Swedish developer Vattenfall will use taller turbines than initially planned at its 1800MW Norfolk Vanguard and 1800MW Norfolk Boreas projects in order to place rotors above the flight paths of birds.
The developer said it raised minimum tip heights at the two projects, which will feature a combined 360 turbines, to 30 metres from 22 following consultations with ornithologists over the last five years.
The project team looked at data from global studies to try and understand how seabirds behave when something different, such as a new wind farm, appears in their environment.
Vattenfall said available research showed most birds fly closer to the surface of the sea, which makes raising rotors an effective way of reducing collisions.
The project team settled on a height of 30 metres after investigating whether there will be enough installation vessels to install turbines at the required hub heights on the market.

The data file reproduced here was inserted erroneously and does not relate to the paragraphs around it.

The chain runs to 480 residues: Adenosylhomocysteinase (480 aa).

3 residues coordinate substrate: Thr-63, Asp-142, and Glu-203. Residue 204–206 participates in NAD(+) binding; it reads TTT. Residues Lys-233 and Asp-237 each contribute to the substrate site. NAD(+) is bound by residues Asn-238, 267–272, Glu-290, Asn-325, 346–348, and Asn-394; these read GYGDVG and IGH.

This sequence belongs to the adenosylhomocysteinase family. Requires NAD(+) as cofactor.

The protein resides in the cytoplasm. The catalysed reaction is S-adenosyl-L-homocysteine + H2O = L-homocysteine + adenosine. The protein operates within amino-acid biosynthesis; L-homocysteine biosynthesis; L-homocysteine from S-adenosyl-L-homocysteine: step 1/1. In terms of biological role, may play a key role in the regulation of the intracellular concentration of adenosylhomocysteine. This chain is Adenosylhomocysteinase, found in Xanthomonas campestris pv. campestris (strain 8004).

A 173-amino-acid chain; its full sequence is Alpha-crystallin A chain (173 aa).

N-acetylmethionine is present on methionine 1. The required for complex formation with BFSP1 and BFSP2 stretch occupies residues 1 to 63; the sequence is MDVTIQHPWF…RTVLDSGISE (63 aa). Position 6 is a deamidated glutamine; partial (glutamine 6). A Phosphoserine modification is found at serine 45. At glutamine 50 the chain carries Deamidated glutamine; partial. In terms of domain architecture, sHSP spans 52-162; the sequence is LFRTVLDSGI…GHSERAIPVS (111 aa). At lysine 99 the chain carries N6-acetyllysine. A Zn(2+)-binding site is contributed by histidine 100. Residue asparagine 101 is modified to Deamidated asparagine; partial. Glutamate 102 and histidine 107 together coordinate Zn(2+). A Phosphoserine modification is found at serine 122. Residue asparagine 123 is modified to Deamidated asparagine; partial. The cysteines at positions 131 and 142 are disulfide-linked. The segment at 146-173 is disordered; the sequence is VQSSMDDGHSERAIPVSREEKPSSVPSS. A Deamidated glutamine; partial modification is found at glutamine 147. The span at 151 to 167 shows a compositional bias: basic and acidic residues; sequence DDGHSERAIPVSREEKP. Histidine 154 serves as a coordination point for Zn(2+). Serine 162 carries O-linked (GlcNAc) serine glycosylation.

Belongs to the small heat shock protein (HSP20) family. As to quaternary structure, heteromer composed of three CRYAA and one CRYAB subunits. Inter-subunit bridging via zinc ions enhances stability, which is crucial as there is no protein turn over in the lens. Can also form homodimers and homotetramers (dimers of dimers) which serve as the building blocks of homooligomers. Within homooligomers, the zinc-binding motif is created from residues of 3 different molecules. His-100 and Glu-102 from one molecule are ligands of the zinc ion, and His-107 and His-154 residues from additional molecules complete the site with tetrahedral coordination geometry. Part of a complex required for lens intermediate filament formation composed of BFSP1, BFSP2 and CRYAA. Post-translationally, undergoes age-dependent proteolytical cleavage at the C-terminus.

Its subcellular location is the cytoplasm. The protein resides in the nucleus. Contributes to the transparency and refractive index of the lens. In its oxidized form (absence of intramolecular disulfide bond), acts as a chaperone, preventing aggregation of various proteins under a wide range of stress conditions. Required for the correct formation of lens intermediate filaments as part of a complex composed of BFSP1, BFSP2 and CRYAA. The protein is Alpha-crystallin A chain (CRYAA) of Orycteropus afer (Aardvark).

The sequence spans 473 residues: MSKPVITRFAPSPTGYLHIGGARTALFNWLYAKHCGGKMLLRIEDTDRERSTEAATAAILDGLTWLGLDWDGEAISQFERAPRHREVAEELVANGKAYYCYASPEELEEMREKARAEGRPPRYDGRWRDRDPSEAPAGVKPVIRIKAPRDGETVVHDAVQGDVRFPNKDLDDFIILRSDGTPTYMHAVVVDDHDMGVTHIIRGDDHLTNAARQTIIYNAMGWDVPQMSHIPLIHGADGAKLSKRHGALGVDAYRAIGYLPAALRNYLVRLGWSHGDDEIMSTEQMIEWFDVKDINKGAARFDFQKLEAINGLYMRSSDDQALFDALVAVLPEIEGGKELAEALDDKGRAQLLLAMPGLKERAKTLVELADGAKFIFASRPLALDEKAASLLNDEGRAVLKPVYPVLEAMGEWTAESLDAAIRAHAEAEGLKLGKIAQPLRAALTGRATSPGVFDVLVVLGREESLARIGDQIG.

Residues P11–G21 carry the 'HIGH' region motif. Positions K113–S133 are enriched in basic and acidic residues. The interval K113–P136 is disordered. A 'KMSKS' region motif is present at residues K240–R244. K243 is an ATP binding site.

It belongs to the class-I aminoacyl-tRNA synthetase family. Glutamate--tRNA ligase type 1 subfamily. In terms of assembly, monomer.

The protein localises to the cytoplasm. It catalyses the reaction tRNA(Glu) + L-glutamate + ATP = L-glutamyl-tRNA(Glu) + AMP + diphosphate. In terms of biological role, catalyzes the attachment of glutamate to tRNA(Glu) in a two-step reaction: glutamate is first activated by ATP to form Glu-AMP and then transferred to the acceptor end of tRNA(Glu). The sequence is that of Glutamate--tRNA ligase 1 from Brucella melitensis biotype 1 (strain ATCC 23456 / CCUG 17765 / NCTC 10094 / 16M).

“Consultation is a central part of the environmental impact assessment process, and on these projects, we have deployed this to its fullest potential,” said Vattenfall head of consenting Kathy Wood.
“This has prompted us to come up with many, and innovative adaptations to our initial plans, and we are really happy that this engagement from communities and experts has led to sensitive design,” she said.
The density and placement of turbines at the projects, which will be built 45km off Norfolk in eastern England, has also been also tweaked during consenting process for the projects to reduce collision risk.
MacArthur Green ornithologist Mark Trinder said: “Responsible developers employ specialists like us to assess the impact of their developments by mapping seabird behaviour in their planned development area.
“Early site consultation and data gathering meant that the wind farm areas were chosen further offshore, as far away as possible from coastal bird breeding sites.
“All infrastructure projects have some form of impact, but Vattenfall has done everything possible to sensitively design the Norfolk projects.”
Norfolk Vanguard was given consent approval last summer and a final decision at Boreas is due later this year.

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